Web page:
Tuesday, April 18, 2017


Molsheim is an idyllic location in Alsace, north-eastern France, and it’s been the home of the Bugatti since it was founded in 1909.

Here, the luxury marque is making automotive dreams come true with the Chiron – its latest stunning supercar.

As series production of the Chiron gathers pace, Bugatti plans to complete up to 70 cars in 2017 out of a total production of 500, of which more than half are already accounted for.

On average, six months pass between start of production and delivery.  A total of 20 employees assemble the Chiron from more than 1,800 individual parts in the ‘Atelier’ where the world’s most powerful, fastest, most luxurious and most exclusive production super sports car is completely hand-built.

Personalisation is key to the process and customers can choose from 23 colours for the exterior.  For the interior there are 31 different colours or Alcantara in eight colours, as well as 30 stitching, 18 carpet and 11 seatbelt colours.  In addition to this basic range, thousands of other colours are possible and they can even be created to match a favourite handbag or the label on a customer’s preferred brand of mineral water.

Only when the customer has signed off the configuration does production planning start.  The many small wheels of a complex process that runs to a strict time schedule are then set in motion.  When a production slot has been assigned to a customer’s vehicle, the parts that are needed are ordered.
One month before the start of production in Molsheim, the bodyshell is assembled with the monocoque and chassis substructure for the first time to ensure that everything fits together perfectly.
Each part is assigned a kit number and is then transferred to the paint shop and it takes about three weeks to apply the various coats of paint.

The production building for the Chiron, which Bugatti calls “Atelier“, has a floor space of more than 1,000 square metres.  It was inaugurated in 2005 and has an oval configuration, based on the French brand’s logo, the Bugatti “Macaron”.

It was designed by the renowned architect Professor Gunter Henn from Munich and for more than 10 years, the legendary Veyron 16.4 and its derivatives were built there.

At Bugatti, there are no conveyor belts or robots.  Staff work at 12 stations where various stages of the Chiron’s production are carried out.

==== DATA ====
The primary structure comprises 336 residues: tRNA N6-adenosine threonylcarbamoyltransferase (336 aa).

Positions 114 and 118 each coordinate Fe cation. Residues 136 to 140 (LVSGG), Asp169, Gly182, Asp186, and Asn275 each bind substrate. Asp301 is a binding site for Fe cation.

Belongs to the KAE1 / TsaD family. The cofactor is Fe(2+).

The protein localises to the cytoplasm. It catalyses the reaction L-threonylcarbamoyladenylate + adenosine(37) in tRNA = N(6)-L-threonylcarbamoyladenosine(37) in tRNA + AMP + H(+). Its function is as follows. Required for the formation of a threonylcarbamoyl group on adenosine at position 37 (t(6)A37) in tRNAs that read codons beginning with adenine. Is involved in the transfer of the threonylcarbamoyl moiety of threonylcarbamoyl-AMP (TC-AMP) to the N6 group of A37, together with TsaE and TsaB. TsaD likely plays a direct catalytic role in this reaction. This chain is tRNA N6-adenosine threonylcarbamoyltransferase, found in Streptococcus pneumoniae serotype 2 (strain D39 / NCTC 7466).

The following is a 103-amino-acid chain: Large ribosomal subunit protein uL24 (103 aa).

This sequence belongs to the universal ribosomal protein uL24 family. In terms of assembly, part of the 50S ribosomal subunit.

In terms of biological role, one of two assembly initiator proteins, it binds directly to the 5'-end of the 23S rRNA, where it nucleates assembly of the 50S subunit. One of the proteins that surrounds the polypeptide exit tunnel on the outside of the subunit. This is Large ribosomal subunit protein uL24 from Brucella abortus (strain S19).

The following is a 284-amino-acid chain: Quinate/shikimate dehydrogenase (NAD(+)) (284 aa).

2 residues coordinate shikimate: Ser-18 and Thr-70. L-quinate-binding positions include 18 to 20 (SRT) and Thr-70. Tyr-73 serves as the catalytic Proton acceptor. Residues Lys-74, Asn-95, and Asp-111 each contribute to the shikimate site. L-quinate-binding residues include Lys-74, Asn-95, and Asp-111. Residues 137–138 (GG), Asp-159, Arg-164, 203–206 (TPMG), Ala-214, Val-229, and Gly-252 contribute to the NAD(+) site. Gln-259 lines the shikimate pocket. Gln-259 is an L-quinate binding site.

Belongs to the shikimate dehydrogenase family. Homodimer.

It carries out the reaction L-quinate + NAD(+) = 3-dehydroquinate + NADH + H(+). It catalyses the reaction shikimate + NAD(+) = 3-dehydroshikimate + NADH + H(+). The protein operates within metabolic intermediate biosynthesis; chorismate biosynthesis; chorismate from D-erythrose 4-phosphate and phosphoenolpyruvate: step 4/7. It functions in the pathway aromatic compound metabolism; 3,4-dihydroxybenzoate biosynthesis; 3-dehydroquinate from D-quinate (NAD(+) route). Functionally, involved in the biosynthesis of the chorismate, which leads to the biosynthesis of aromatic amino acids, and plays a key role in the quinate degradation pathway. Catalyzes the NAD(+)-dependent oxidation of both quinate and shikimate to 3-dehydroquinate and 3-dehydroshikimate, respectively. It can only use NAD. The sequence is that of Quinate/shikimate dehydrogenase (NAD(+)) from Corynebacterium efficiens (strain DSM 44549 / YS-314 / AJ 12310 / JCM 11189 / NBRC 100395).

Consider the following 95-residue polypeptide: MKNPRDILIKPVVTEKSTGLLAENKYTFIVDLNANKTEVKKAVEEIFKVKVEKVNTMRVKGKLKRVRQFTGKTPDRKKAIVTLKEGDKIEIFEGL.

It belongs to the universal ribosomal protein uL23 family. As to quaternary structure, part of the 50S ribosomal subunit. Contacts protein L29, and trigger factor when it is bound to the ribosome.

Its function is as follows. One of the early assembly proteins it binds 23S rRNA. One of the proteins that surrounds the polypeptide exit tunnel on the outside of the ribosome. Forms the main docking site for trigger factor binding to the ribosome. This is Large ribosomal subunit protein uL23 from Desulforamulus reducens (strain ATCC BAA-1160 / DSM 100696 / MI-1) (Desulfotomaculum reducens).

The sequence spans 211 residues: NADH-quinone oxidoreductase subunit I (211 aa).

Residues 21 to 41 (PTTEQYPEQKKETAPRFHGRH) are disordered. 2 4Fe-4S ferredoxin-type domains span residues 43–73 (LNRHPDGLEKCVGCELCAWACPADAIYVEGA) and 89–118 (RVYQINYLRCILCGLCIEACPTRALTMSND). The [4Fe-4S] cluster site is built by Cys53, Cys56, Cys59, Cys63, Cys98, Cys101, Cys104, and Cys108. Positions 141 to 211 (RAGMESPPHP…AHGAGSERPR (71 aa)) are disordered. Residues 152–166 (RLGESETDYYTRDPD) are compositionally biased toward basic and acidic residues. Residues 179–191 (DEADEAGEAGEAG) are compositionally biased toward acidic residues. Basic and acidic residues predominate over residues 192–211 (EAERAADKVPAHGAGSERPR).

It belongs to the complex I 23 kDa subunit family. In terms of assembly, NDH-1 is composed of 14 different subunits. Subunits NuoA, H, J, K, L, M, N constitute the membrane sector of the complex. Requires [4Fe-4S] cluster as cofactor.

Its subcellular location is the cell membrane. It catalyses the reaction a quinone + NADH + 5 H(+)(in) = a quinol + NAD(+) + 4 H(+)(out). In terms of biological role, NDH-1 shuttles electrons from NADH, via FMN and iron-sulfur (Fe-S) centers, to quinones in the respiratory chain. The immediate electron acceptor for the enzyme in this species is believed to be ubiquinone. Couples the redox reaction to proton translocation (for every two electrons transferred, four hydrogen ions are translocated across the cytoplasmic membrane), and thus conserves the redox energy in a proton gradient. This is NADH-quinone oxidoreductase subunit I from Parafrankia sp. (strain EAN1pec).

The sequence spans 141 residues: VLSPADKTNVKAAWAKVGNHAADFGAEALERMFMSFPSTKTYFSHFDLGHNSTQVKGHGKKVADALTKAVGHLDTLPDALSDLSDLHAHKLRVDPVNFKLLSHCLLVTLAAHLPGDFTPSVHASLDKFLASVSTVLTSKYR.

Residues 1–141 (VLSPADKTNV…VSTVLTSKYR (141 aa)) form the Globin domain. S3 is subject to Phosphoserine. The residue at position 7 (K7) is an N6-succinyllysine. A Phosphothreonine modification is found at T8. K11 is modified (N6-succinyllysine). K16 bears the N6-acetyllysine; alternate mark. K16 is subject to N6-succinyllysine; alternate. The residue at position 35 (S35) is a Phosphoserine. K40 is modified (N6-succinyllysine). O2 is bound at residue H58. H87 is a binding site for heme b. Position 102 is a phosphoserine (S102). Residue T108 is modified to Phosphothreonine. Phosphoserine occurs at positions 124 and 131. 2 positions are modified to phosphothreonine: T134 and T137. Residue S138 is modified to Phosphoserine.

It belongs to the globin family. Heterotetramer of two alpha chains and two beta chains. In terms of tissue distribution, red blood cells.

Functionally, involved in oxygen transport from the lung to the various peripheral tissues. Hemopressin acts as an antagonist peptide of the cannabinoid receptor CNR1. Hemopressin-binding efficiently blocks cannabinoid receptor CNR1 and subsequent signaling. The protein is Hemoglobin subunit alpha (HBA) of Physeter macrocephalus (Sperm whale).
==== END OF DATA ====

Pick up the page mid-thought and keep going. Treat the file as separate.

The rolling dynamometer, or rolling road, is perhaps the most impressive stage of the process.  Here, tests take between two and three hours, during which time the vehicle covers about 60 kilometres.  The unit is so powerful that it can produce electricity with a current of up to 1,200 amps during operation and Bugatti feeds the excess power generated to the local grid in Molsheim.
Another key stage is the water test where the Chiron is exposed to monsoon rain of varying intensity for 30 minutes to show that there are no leaks.

After the cars have been tested at speeds of up to 250km/h (155mph) on the runway, followed by a more leisurely road run, the Chiron is transferred to the paint booth, where it is prepared for the finish.  All the protective foils are removed and the vehicle is then cleaned and polished, but it can take up to three weeks before the paintwork is finally signed off.
Then it’s over to the customer who will probably already have seen the car several times during the production process.

Named after race ace Louis Chiron (1899-1979), the most successful Bugatti works driver, the car packs 1,479bhp and is all about numbers.

Two in particular stand out:
1. The basic price is around Euro 2.872.200 (£2.4 million) (U$ 3.078.900).
2. It has a top speed of 420km/h (261mph)  “limited for road travel” (so expect a speed record attempt anytime soon).

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